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  • About
  • The Global ETD Search service is a free service for researchers to find electronic theses and dissertations. This service is provided by the Networked Digital Library of Theses and Dissertations.
    Our metadata is collected from universities around the world. If you manage a university/consortium/country archive and want to be added, details can be found on the NDLTD website.
1

Ogden's lemma for random permitting and forbidding context picture languages and table-driven context-free picture languages

Idahosa, Joy O 06 May 2015 (has links)
A dissertation submitted to the Faculty of Science, University of the Witwatersrand, Johannesburg, in fulfilment of requirements for the degree of Master of Science. Johannesburg, February 16, 2015. / Random context picture grammars are used to generate pictures through successive refinement. There are three important subclasses of random context picture grammars, namely random permitting context picture grammars, random forbidding context picture grammars and table-driven context-free picture grammars. These grammars generate the random permitting context picture languages, random forbidding context picture languages and table-driven context-free picture languages, respectively. Theorems exist which provide necessary conditions that have to be satisfied by a language before it can be classified under a particular subclass. Some of these theorems include the pumping and shrinking lemmas, which have been developed for random permitting context picture languages and random forbidding context picture languages respectively. Two characterization theorems were developed for the table-driven context-free picture languages. This dissertation examines these existing theorems for picture languages, i.e., the pumping and shrinking lemmas and the two characterisation theorems, and attempts to prove theorems, which will provide an alternative to the existing theorems and thus provide new tools for identifying languages that do not belong to the various classes. This will be done by adapting Ogden’s idea of marking parts of a word which was done for the string case. Our theorems essentially involve marking parts of a picture such that the pumping operation increases the number of marked symbols and the shrinking operation reduces it.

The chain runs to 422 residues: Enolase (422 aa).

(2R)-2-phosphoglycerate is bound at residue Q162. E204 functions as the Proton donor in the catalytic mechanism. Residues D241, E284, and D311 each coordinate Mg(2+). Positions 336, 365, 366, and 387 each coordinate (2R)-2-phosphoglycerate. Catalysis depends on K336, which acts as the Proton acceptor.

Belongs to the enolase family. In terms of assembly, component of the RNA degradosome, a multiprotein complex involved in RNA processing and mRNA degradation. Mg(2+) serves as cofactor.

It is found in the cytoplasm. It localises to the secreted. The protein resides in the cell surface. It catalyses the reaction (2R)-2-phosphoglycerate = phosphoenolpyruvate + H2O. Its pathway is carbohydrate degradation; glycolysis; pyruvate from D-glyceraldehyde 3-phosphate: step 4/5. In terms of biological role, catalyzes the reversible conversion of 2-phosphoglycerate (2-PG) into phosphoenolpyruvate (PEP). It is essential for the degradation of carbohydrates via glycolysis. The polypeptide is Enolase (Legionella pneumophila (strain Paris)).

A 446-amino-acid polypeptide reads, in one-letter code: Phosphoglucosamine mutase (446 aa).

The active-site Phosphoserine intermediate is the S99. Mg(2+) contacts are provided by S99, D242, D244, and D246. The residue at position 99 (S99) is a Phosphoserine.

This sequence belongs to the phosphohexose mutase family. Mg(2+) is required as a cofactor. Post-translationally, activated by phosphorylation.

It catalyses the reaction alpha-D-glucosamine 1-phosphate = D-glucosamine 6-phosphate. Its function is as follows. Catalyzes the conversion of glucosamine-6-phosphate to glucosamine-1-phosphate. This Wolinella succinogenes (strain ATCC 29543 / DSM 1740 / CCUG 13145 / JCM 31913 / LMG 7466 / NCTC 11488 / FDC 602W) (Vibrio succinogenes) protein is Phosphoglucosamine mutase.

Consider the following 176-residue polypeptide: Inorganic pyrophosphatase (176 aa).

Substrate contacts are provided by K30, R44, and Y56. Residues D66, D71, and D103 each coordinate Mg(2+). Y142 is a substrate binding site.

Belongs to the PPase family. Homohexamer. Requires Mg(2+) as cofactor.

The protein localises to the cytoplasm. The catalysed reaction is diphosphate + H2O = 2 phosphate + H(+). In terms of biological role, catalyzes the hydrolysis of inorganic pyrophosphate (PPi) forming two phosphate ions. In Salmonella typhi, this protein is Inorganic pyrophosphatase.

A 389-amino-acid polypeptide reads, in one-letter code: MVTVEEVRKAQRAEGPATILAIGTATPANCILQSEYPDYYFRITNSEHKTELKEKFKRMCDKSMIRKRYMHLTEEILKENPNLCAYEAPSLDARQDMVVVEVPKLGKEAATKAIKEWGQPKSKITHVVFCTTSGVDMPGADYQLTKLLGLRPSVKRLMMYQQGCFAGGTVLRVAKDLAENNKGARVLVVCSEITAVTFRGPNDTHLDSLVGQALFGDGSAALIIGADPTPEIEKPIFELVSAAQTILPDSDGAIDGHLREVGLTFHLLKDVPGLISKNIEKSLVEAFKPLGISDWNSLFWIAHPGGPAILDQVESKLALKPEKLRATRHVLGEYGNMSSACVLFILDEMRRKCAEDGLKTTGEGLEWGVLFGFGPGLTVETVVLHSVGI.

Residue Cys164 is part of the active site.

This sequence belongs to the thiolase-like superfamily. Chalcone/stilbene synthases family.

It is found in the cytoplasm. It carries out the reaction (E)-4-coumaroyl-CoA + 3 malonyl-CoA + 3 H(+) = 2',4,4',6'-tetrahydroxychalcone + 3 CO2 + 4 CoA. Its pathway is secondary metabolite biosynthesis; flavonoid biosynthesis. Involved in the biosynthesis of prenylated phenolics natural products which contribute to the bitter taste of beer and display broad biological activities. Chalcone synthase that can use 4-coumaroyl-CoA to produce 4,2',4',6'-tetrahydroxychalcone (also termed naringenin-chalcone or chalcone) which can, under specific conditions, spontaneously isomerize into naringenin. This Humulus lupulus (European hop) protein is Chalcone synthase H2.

2

On context-free derivations

Mäkinen, Erkki. January 1985 (has links)
Thesis (Ph. D.)--University of Tampere, 1985. / Includes bibliographical references (p. 91-94).
3

Knowledge representation in mathematics : a case study in graph theory /

Epstein, Susan Lynn. January 1983 (has links)
Thesis (Ph. D.)--Rutgers University, 1983. / Includes bibliographical references (p. 271-274).
4

Some combinatorial and algebraic problems related to subwords

Péladeau, Pierre. January 1986 (has links)
No description available.
5

A survey of Greibach normal form : transformation & analysis /

Ho, Man Chi. January 2006 (has links)
Thesis (M.Phil.)--Hong Kong University of Science and Technology, 2006. / Includes bibliographical references (leaves 49-50). Also available in electronic version.
6

Desátomat - aplikace pro názornou výuku problematiky formálních gramatik

Dusíková, Hana January 2011 (has links)
No description available.
7

Some combinatorial and algebraic problems related to subwords

Péladeau, Pierre. January 1986 (has links)
No description available.
8

Some results on systolic tree automata as acceptors

Foufa, Aouaouche Fazileit January 1985 (has links)
No description available.
9

Applications of algebraic automata theory to quantum finite automata

Mercer, Mark. January 2007 (has links)
No description available.
10

TELEMETRY AS AUTOMATA

Jones, Charles H. 11 1900 (has links)
International Telemetering Conference Proceedings / October 30-November 02, 1995 / Riviera Hotel, Las Vegas, Nevada / In its simplest form an automaton can be considered a set of inputs, a process, and a set of outputs. Certainly telemetry can be thought of in this way as well. Automata theory is a cross between mathematics and computer science which considers how to precisely define the inputs, the outputs, and the process of translating the one into the other. The input to an automaton can be described using a formal grammar. Two standard bit stream encodings, PCM matrices and MIL-STD-1553, are described using grammars. An example of how a grammar can be used to decode a bit stream is given. Further, ambiguity and complexity of bit stream encodings are discussed in the context of grammars. It is thus illustrated how grammars can be used to cleanly define and decode telemetry bit streams.

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